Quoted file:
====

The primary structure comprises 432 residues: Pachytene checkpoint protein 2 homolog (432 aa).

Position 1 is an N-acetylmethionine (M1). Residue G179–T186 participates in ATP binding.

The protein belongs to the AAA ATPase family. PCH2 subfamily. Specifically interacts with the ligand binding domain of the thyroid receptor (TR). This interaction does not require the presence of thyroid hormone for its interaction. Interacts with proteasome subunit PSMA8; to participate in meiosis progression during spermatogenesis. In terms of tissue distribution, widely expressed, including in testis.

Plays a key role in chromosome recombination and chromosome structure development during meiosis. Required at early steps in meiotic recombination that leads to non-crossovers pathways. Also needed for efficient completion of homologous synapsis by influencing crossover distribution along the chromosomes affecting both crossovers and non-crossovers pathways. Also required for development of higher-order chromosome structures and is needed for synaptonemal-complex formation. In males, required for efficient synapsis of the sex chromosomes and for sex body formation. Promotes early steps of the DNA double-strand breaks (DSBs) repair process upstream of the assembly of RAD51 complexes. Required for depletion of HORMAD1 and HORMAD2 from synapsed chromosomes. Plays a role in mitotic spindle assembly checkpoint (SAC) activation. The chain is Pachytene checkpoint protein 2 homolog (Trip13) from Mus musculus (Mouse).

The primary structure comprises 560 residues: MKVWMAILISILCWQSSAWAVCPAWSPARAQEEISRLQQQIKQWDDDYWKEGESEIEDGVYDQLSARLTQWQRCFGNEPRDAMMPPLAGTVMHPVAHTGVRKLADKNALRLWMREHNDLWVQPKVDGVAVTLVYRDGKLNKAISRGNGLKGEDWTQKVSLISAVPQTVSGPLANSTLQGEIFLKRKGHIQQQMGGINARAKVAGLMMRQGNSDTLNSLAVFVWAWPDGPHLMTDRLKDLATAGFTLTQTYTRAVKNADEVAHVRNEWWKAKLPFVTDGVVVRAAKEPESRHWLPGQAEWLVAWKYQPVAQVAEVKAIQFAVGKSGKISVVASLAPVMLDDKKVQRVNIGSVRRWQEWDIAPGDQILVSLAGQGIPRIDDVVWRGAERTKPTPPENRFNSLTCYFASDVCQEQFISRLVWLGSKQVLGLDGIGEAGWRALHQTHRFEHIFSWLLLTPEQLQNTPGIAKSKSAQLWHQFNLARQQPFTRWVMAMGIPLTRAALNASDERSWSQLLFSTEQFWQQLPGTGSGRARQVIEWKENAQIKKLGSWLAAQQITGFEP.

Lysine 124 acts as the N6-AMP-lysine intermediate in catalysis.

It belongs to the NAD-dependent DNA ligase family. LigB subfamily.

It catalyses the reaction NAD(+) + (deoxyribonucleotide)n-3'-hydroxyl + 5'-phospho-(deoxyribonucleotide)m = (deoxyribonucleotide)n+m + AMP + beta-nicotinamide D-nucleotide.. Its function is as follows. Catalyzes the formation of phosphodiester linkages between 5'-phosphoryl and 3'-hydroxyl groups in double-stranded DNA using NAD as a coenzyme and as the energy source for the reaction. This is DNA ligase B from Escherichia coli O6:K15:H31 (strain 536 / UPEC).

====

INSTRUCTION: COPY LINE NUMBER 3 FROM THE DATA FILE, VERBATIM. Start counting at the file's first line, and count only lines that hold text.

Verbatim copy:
The protein belongs to the AAA ATPase family. PCH2 subfamily. Specifically interacts with the ligand binding domain of the thyroid receptor (TR). This interaction does not require the presence of thyroid hormone for its interaction. Interacts with proteasome subunit PSMA8; to participate in meiosis progression during spermatogenesis. In terms of tissue distribution, widely expressed, including in testis.